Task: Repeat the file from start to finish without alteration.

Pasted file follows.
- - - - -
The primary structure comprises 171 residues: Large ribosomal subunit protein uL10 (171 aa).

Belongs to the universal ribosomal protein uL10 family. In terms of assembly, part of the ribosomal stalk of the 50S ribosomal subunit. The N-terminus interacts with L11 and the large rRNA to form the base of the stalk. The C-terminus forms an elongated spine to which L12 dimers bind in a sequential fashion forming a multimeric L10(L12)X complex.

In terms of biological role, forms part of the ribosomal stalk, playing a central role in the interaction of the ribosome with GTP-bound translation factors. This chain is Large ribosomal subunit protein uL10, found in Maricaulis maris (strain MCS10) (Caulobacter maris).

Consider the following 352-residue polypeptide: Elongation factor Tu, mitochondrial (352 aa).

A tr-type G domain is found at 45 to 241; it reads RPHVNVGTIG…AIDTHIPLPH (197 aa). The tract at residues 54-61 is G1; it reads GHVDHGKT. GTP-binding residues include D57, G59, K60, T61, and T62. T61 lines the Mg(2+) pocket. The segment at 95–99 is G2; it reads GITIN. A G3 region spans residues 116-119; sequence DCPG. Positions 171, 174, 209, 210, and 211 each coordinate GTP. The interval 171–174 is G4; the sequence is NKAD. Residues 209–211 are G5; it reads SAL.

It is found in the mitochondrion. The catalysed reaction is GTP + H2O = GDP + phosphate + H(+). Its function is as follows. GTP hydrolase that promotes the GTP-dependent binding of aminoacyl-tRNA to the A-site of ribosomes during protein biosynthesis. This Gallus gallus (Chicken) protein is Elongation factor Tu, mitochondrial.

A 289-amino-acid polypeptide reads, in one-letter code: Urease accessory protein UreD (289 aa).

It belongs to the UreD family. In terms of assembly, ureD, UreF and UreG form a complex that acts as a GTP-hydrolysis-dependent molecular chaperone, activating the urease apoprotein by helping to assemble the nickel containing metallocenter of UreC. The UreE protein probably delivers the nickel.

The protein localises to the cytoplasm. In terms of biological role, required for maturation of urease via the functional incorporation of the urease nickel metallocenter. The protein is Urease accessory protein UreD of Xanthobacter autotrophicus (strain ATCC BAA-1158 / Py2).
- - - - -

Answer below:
The primary structure comprises 171 residues: Large ribosomal subunit protein uL10 (171 aa).

Belongs to the universal ribosomal protein uL10 family. In terms of assembly, part of the ribosomal stalk of the 50S ribosomal subunit. The N-terminus interacts with L11 and the large rRNA to form the base of the stalk. The C-terminus forms an elongated spine to which L12 dimers bind in a sequential fashion forming a multimeric L10(L12)X complex.

In terms of biological role, forms part of the ribosomal stalk, playing a central role in the interaction of the ribosome with GTP-bound translation factors. This chain is Large ribosomal subunit protein uL10, found in Maricaulis maris (strain MCS10) (Caulobacter maris).

Consider the following 352-residue polypeptide: Elongation factor Tu, mitochondrial (352 aa).

A tr-type G domain is found at 45 to 241; it reads RPHVNVGTIG…AIDTHIPLPH (197 aa). The tract at residues 54-61 is G1; it reads GHVDHGKT. GTP-binding residues include D57, G59, K60, T61, and T62. T61 lines the Mg(2+) pocket. The segment at 95–99 is G2; it reads GITIN. A G3 region spans residues 116-119; sequence DCPG. Positions 171, 174, 209, 210, and 211 each coordinate GTP. The interval 171–174 is G4; the sequence is NKAD. Residues 209–211 are G5; it reads SAL.

It is found in the mitochondrion. The catalysed reaction is GTP + H2O = GDP + phosphate + H(+). Its function is as follows. GTP hydrolase that promotes the GTP-dependent binding of aminoacyl-tRNA to the A-site of ribosomes during protein biosynthesis. This Gallus gallus (Chicken) protein is Elongation factor Tu, mitochondrial.

A 289-amino-acid polypeptide reads, in one-letter code: Urease accessory protein UreD (289 aa).

It belongs to the UreD family. In terms of assembly, ureD, UreF and UreG form a complex that acts as a GTP-hydrolysis-dependent molecular chaperone, activating the urease apoprotein by helping to assemble the nickel containing metallocenter of UreC. The UreE protein probably delivers the nickel.

The protein localises to the cytoplasm. In terms of biological role, required for maturation of urease via the functional incorporation of the urease nickel metallocenter. The protein is Urease accessory protein UreD of Xanthobacter autotrophicus (strain ATCC BAA-1158 / Py2).